World View: Massive Terror Explosion in Kabul as U.S. Considers Sending More Troops

The Associated Press

This morning’s key headlines from

  • Massive terror explosion in Kabul, Afghanistan, the largest in years
  • Afghans blame Pakistan and the Taliban-linked Haqqani network
  • Afghanistan situation deteriorates, as US considers sending more troops

Massive terror explosion in Kabul, Afghanistan, the largest in years

Aerial view of Kabul, Afghanistan (UN)
Aerial view of Kabul, Afghanistan (UN)

The biggest terrorist explosion in Afghanistan in years took place in the capital city Kabul during the morning rush hour on Wednesday, killing 90 people and injuring almost 400. The explosion was caused by a powerful truck bomb in a large truck designed to carry sewage. Over 50 vehicles were either destroyed or damaged in the attack. Buildings hundreds of meters away from the explosion were damaged or had windows blown out.

According to one witness, “I have been to many attacks, taken wounded people out of many blast sites, but I can say I have never seen such a horrible attack as I saw this morning.”

The area that was attacked is supposed to be the safest in Kabul, with foreign embassies and government offices protected by dozens of 10ft-high blast walls guarded by police and national security forces. Every vehicle entering the area is supposed to be checked for explosives, leading some analysts to believe that the perpetrators had the cooperation of someone in the security forces.

However, a statement from the Nato forces says that Afghan security forces had prevented the vehicle from entering the heavily protected Green Zone that houses many foreign embassies, suggesting it may not have reached its intended target. Sky News (Australia) and Tolo News (Afghanistan)

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Afghans blame Pakistan and the Taliban-linked Haqqani network

The Taliban has conducted numerous terror attacks in Kabul, but they claim that they didn’t perpetrate this one. According to a statement issued by the Taliban:

[The Taliban] condemn every explosion and attack carried out against civilians, or in which civilians are harmed…

[Whoever] carried out this attack and for what purpose, that will become clear at a later stage.

This statement from the Taliban is laughable. The Taliban regularly attacks innocent civilians, including women and children, and they particularly target ethnic Hazaras and Shia Muslims in general. In fact, the vast major of people killed by the Taliban are innocent civilians. However, it is bad publicity for the Taliban to kill innocent civilians, so they’re reluctant to take credit for it for PR reasons.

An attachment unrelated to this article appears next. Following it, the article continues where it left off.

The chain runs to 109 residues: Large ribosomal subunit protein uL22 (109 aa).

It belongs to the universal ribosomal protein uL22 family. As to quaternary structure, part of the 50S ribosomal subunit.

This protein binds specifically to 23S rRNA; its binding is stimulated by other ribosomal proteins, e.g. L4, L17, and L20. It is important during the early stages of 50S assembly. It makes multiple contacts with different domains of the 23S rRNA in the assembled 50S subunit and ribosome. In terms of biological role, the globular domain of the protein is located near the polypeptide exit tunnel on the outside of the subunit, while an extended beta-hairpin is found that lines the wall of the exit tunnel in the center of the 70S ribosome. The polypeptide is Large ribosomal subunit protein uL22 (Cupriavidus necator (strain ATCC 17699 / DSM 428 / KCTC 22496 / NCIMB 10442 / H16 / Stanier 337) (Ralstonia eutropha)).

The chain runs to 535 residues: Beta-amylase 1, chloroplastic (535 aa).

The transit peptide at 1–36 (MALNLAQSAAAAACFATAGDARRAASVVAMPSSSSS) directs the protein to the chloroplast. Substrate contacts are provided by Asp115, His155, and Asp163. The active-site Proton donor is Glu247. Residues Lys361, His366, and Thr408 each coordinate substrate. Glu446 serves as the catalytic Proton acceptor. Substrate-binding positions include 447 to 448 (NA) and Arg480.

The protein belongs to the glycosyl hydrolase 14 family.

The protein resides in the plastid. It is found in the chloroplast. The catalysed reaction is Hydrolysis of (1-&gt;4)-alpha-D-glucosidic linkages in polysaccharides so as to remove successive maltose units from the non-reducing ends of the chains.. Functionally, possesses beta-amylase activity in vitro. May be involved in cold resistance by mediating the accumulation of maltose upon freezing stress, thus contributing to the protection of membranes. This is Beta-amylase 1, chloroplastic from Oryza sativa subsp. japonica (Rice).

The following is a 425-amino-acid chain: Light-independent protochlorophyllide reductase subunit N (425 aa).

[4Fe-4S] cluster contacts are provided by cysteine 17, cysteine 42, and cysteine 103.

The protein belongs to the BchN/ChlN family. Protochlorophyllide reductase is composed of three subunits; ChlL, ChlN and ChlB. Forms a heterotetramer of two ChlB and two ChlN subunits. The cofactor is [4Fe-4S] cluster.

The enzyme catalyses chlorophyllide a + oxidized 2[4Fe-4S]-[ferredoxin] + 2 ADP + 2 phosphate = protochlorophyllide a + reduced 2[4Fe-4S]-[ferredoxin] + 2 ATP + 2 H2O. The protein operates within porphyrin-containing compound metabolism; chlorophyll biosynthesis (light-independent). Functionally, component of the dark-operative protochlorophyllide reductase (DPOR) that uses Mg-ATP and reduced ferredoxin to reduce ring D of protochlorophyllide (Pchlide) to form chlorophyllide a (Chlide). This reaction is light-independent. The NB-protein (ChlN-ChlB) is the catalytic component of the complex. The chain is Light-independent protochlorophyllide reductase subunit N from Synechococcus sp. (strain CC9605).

The so-called Islamic State (IS or ISIS or ISIL or Daesh) did claim credit for the attack, but ISIS has developed a public relations gimmick of taking credit for any terror attack, whether they’ve been involved or not.

The Afghan intelligence agency NDS blamed the Haqqani network for the attack. The Haqqani Network is linked to the Taliban, and is widely believed to be funded and supported by Pakistan security services, Inter-Services Intelligence (ISI).

According to an aide to Afghanistan’s president Ashraf Ghani, “Today’s enormous explosion absolutely was a Haqqani Network type attack. ISIS [in Afghanistan] cannot carry out such a large and sophisticated attack.” Sky News (Australia) and AFP and Daily Beast

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Afghanistan situation deteriorates, as U.S. considers sending more troops

Afghan security forces control only about 57 percent of the country’s territory. Around 2.5 million people live in areas controlled by the Taliban and nine million more live in contested areas. According to analysts, the Taliban is now stronger than at any point since the 2001 Afghan war.

U.S. General John Nicholson described the current military situation in Afghanistan against the Taliban as a “stalemate,” and he has requested several thousand additional US troops to enhance the 8,400 American and 5,000 coalition forces already present.

From the point of view of Generational Dynamics, the security situation in Afghanistan will only get worse. As I’ve explained many times, Afghanistan’s last generational crisis war was the extremely bloody civil war of 1991-96 was fought between the Pashtuns in southern Afghanistan versus the Northern Alliance of Tajiks, Hazaras, and Uzbeks in northern Afghanistan. The Taliban are from the Pashtun ethnic group, which extends into Pakistan, and so the Taliban Pashtuns in Pakistan cooperate with the Taliban Pashtuns in Afghanistan to conduct terror attacks.

When America attacked Afghanistan in 2001, the Afghan Taliban collapsed quickly, because Afghanistan was in a generational Recovery era, with the traumatized survivors of the bloody 1991-96 civil war still recovering, with little will to fight. However, since the 2001 war, younger generations of Pashtuns have come of age, and they’re more willing to conduct attacks against the government, and against their parents’ former enemies in the Northern Alliance.

So it really does not matter at all how many troops the US or Nato send to Afghanistan. The security situation is going to continue to deteriorate, and the Taliban and ISIS will continue to control provinces of Afghanistan, at the expense of the government in Kabul. Deutsche Welle (25-May) and ABC News and Russia Today and Deutsche Welle

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KEYS: Generational Dynamics, Kabul, Afghanistan, Ashraf Ghani, Haqqani Network, Taliban, Pakistan, Inter-Services Intelligence, ISI, Islamic State / of Iraq and Syria/Sham/the Levant, IS, ISIS, ISIL, Daesh, John Nicholson, Northern Alliance, Tajiks, Hazaras, Uzbeks
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